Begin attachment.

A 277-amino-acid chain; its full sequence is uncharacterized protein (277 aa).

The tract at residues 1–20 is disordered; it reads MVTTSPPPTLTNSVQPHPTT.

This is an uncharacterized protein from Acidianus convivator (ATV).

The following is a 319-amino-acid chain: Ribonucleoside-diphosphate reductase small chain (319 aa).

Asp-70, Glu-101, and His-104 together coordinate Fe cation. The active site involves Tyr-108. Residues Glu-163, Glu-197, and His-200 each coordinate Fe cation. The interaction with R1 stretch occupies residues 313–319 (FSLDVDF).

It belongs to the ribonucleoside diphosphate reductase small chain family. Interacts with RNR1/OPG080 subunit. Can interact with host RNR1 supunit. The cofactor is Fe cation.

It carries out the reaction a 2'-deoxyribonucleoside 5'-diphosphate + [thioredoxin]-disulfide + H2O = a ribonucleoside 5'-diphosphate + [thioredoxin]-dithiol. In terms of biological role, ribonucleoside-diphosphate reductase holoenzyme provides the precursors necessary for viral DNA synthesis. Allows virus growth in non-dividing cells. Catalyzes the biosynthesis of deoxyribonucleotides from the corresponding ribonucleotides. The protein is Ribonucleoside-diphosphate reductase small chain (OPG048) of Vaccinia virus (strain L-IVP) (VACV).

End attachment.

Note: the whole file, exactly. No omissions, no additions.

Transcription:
A 277-amino-acid chain; its full sequence is uncharacterized protein (277 aa).

The tract at residues 1–20 is disordered; it reads MVTTSPPPTLTNSVQPHPTT.

This is an uncharacterized protein from Acidianus convivator (ATV).

The following is a 319-amino-acid chain: Ribonucleoside-diphosphate reductase small chain (319 aa).

Asp-70, Glu-101, and His-104 together coordinate Fe cation. The active site involves Tyr-108. Residues Glu-163, Glu-197, and His-200 each coordinate Fe cation. The interaction with R1 stretch occupies residues 313–319 (FSLDVDF).

It belongs to the ribonucleoside diphosphate reductase small chain family. Interacts with RNR1/OPG080 subunit. Can interact with host RNR1 supunit. The cofactor is Fe cation.

It carries out the reaction a 2'-deoxyribonucleoside 5'-diphosphate + [thioredoxin]-disulfide + H2O = a ribonucleoside 5'-diphosphate + [thioredoxin]-dithiol. In terms of biological role, ribonucleoside-diphosphate reductase holoenzyme provides the precursors necessary for viral DNA synthesis. Allows virus growth in non-dividing cells. Catalyzes the biosynthesis of deoxyribonucleotides from the corresponding ribonucleotides. The protein is Ribonucleoside-diphosphate reductase small chain (OPG048) of Vaccinia virus (strain L-IVP) (VACV).